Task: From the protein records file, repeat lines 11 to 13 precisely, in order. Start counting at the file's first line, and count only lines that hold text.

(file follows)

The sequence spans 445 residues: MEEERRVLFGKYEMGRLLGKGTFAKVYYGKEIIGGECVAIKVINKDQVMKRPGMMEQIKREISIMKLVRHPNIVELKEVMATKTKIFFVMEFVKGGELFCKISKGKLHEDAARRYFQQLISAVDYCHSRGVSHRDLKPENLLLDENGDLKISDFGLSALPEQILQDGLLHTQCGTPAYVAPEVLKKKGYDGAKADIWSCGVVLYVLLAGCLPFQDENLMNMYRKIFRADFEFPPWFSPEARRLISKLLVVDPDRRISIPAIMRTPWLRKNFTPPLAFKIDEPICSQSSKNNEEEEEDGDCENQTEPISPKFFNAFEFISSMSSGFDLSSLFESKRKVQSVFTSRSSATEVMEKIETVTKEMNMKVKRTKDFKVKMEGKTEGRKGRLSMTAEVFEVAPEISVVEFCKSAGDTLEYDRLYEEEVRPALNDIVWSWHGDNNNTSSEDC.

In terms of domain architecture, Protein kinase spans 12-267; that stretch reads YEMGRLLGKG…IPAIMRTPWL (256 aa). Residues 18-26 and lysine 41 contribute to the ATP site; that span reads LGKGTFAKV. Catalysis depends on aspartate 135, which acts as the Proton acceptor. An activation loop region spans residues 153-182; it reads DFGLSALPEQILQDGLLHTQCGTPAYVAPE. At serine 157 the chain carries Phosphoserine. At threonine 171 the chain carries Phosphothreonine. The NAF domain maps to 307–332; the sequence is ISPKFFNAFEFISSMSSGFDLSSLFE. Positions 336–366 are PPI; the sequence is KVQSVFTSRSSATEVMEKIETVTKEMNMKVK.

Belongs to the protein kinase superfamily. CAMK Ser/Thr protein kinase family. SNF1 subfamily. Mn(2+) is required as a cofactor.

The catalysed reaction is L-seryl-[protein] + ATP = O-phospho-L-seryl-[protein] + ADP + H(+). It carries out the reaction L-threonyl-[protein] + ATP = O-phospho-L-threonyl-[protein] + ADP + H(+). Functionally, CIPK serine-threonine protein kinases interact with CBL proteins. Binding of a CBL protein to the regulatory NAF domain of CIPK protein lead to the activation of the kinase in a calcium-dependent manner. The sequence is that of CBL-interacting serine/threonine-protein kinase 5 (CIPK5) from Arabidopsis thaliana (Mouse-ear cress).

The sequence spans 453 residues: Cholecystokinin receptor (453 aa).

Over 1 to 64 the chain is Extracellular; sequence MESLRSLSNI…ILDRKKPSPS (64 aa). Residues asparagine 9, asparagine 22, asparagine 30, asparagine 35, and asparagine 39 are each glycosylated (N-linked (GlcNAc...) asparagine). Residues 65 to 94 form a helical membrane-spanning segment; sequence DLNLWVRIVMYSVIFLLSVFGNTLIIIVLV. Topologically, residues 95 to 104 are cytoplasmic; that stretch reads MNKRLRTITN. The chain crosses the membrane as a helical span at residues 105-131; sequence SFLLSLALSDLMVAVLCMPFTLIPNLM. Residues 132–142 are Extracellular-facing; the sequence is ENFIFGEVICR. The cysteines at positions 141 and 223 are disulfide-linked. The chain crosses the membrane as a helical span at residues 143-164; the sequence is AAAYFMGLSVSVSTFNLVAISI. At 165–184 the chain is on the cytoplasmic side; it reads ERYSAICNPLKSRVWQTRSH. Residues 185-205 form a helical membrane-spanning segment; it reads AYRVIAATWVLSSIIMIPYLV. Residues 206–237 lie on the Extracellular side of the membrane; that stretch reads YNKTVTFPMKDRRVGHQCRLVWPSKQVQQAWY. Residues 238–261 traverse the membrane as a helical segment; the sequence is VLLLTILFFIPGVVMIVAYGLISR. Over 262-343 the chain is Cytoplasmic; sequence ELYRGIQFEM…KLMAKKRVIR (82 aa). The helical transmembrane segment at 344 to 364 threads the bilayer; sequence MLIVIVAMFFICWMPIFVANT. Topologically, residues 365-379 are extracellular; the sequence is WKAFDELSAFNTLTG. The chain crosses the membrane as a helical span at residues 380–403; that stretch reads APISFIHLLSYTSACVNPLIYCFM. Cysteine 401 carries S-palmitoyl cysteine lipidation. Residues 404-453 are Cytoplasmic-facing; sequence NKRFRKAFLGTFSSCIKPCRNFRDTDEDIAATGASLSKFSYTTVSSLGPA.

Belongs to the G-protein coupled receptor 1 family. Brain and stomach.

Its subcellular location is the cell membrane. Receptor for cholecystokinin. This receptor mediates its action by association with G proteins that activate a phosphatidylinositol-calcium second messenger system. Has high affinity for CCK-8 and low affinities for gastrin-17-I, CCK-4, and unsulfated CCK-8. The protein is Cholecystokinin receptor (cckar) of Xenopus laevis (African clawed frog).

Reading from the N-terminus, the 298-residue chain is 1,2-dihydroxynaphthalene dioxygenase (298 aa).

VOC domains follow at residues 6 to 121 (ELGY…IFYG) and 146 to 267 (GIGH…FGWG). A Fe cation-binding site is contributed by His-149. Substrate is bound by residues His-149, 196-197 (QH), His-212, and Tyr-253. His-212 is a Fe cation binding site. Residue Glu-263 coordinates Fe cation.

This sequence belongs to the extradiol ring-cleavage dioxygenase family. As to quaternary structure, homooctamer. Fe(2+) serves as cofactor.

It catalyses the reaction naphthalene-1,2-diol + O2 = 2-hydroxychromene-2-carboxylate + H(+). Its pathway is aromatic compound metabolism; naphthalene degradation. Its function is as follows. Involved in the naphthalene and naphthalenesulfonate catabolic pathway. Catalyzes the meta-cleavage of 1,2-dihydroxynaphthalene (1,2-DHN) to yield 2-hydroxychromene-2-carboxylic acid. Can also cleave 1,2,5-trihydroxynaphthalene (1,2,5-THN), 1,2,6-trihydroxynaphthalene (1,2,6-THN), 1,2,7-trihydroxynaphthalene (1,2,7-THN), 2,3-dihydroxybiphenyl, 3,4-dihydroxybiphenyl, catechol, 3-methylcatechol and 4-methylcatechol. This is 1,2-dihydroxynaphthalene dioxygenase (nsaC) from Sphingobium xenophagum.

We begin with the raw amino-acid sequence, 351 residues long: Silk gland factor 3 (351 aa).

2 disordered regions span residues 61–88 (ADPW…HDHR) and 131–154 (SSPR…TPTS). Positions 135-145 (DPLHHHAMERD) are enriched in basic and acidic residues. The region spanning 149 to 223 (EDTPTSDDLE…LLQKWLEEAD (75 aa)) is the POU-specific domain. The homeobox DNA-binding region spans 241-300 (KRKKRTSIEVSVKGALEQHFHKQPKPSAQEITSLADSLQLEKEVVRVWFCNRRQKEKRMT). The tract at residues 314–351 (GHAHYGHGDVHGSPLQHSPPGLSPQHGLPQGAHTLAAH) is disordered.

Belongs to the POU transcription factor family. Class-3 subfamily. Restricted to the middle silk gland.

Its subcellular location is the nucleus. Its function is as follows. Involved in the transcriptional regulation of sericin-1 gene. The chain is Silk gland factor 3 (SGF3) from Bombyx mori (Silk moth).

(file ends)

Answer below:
This sequence belongs to the extradiol ring-cleavage dioxygenase family. As to quaternary structure, homooctamer. Fe(2+) serves as cofactor.

It catalyses the reaction naphthalene-1,2-diol + O2 = 2-hydroxychromene-2-carboxylate + H(+). Its pathway is aromatic compound metabolism; naphthalene degradation. Its function is as follows. Involved in the naphthalene and naphthalenesulfonate catabolic pathway. Catalyzes the meta-cleavage of 1,2-dihydroxynaphthalene (1,2-DHN) to yield 2-hydroxychromene-2-carboxylic acid. Can also cleave 1,2,5-trihydroxynaphthalene (1,2,5-THN), 1,2,6-trihydroxynaphthalene (1,2,6-THN), 1,2,7-trihydroxynaphthalene (1,2,7-THN), 2,3-dihydroxybiphenyl, 3,4-dihydroxybiphenyl, catechol, 3-methylcatechol and 4-methylcatechol. This is 1,2-dihydroxynaphthalene dioxygenase (nsaC) from Sphingobium xenophagum.

We begin with the raw amino-acid sequence, 351 residues long: Silk gland factor 3 (351 aa).